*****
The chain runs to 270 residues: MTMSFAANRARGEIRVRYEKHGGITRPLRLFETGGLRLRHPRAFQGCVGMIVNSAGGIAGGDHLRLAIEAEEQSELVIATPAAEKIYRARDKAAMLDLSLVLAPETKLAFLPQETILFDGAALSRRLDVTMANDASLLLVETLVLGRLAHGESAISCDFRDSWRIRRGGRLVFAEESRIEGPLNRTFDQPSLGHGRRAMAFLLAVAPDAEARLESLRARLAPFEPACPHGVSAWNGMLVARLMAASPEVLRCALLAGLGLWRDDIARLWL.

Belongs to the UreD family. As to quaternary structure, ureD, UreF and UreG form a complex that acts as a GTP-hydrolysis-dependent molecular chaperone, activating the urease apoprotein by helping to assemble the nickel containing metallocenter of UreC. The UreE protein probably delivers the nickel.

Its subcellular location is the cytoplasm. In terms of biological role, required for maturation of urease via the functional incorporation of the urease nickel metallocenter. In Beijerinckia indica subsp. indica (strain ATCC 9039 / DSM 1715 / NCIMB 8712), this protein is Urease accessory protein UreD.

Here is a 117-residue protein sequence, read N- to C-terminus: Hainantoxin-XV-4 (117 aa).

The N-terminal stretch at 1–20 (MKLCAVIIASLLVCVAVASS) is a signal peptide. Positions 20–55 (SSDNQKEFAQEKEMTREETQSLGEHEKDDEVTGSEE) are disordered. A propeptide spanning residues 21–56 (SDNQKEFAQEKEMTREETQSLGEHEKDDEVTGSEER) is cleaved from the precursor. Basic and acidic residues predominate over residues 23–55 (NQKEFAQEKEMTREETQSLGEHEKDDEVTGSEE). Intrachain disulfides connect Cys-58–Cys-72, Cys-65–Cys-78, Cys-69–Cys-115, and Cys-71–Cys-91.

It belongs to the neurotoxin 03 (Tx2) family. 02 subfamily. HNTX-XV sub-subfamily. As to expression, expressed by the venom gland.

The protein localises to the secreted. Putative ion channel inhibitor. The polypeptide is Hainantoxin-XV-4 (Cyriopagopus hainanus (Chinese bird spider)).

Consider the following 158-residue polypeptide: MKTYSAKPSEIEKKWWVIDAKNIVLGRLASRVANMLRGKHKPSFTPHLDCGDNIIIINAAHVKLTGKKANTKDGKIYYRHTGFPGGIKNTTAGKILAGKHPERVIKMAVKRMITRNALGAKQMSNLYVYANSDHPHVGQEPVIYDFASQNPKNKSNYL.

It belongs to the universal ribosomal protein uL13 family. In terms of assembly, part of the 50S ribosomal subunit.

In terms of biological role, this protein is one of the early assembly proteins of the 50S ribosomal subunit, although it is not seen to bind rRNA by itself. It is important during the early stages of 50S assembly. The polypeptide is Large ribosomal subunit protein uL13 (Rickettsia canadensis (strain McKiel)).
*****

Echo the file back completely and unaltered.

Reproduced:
The chain runs to 270 residues: MTMSFAANRARGEIRVRYEKHGGITRPLRLFETGGLRLRHPRAFQGCVGMIVNSAGGIAGGDHLRLAIEAEEQSELVIATPAAEKIYRARDKAAMLDLSLVLAPETKLAFLPQETILFDGAALSRRLDVTMANDASLLLVETLVLGRLAHGESAISCDFRDSWRIRRGGRLVFAEESRIEGPLNRTFDQPSLGHGRRAMAFLLAVAPDAEARLESLRARLAPFEPACPHGVSAWNGMLVARLMAASPEVLRCALLAGLGLWRDDIARLWL.

Belongs to the UreD family. As to quaternary structure, ureD, UreF and UreG form a complex that acts as a GTP-hydrolysis-dependent molecular chaperone, activating the urease apoprotein by helping to assemble the nickel containing metallocenter of UreC. The UreE protein probably delivers the nickel.

Its subcellular location is the cytoplasm. In terms of biological role, required for maturation of urease via the functional incorporation of the urease nickel metallocenter. In Beijerinckia indica subsp. indica (strain ATCC 9039 / DSM 1715 / NCIMB 8712), this protein is Urease accessory protein UreD.

Here is a 117-residue protein sequence, read N- to C-terminus: Hainantoxin-XV-4 (117 aa).

The N-terminal stretch at 1–20 (MKLCAVIIASLLVCVAVASS) is a signal peptide. Positions 20–55 (SSDNQKEFAQEKEMTREETQSLGEHEKDDEVTGSEE) are disordered. A propeptide spanning residues 21–56 (SDNQKEFAQEKEMTREETQSLGEHEKDDEVTGSEER) is cleaved from the precursor. Basic and acidic residues predominate over residues 23–55 (NQKEFAQEKEMTREETQSLGEHEKDDEVTGSEE). Intrachain disulfides connect Cys-58–Cys-72, Cys-65–Cys-78, Cys-69–Cys-115, and Cys-71–Cys-91.

It belongs to the neurotoxin 03 (Tx2) family. 02 subfamily. HNTX-XV sub-subfamily. As to expression, expressed by the venom gland.

The protein localises to the secreted. Putative ion channel inhibitor. The polypeptide is Hainantoxin-XV-4 (Cyriopagopus hainanus (Chinese bird spider)).

Consider the following 158-residue polypeptide: MKTYSAKPSEIEKKWWVIDAKNIVLGRLASRVANMLRGKHKPSFTPHLDCGDNIIIINAAHVKLTGKKANTKDGKIYYRHTGFPGGIKNTTAGKILAGKHPERVIKMAVKRMITRNALGAKQMSNLYVYANSDHPHVGQEPVIYDFASQNPKNKSNYL.

It belongs to the universal ribosomal protein uL13 family. In terms of assembly, part of the 50S ribosomal subunit.

In terms of biological role, this protein is one of the early assembly proteins of the 50S ribosomal subunit, although it is not seen to bind rRNA by itself. It is important during the early stages of 50S assembly. The polypeptide is Large ribosomal subunit protein uL13 (Rickettsia canadensis (strain McKiel)).